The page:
I have a watch. Before I head out on a run, I set a timer on it. My watch beeps when I get halfway through my run, and I turn around, and start ambling my way home.

Last week, I tried something else. When that halfway beep went off, I didn’t turn back: I kept running, only turning around when my timer hit zero. This takes a lot longer to get home, but I’m always, always glad for a few extra minutes away from my desk, for a few minutes away from the news, for getting lost in my own town.

It’s not always pleasant, mind. Heck, I got caught in a cold, hard rain during one of those long, aimless runs. I’d thought about turning back, but pressed on anyway, occasionally glaring at the gray clouds overhead.

I came to a busy intersection, and the light was against me. While I waited for a chance to cross, shivering all the while, I watched cars blur past me. Pedestrians walked over a bridge toward where I stood, some of them sharing umbrellas, some of them holding books over their heads for a little shelter from the rain, all of them with quiet, cold, downturned faces.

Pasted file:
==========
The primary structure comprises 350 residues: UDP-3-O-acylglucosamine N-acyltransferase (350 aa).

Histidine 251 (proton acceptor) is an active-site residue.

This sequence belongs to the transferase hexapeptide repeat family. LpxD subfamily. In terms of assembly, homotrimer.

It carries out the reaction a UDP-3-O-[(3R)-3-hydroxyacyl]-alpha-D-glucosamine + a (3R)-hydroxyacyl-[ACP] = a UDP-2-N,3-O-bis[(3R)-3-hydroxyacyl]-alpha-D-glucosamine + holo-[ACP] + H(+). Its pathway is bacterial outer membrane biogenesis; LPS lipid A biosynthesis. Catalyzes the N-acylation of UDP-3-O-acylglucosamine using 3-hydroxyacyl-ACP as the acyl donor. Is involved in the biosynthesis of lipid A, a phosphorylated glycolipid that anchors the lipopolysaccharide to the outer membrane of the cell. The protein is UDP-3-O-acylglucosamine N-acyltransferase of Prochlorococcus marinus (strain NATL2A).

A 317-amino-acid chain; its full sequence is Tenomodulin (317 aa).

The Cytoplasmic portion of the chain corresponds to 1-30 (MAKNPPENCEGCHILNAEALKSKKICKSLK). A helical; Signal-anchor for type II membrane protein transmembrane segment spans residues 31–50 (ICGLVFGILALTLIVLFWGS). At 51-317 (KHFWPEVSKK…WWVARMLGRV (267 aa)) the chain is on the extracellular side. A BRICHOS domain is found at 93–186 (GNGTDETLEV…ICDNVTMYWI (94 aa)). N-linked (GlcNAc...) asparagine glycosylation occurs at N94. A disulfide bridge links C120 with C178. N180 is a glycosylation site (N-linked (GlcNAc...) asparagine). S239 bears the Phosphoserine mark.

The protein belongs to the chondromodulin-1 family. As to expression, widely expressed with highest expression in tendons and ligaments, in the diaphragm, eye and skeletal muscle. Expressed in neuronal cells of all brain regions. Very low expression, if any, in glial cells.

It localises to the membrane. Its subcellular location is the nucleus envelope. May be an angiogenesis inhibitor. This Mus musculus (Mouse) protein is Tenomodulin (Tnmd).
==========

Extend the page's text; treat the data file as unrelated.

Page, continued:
The light changed, and I ran on. I stepped in a puddle, and I ran on. I shook my head to clear out visions of the news, nearly tripping as I did, but I ran on. I took circuitous, rambling routes, exploring hills I’d never climbed, running down side streets I’d never seen. I ran on.

My watch finally hits zero, and an alarm rings as I crest my final hill. I took a moment to watch some remarkable clouds hang low over the city, the sun valiantly, weakly trying to break through the gray. After a few minutes, I ducked into a neighborhood café for a cup of coffee. I ordered, paid, and walked back outside, clutching the warm cup like a tiny ward against the clipped autumn air. I stood there for a minute, then started my walk home.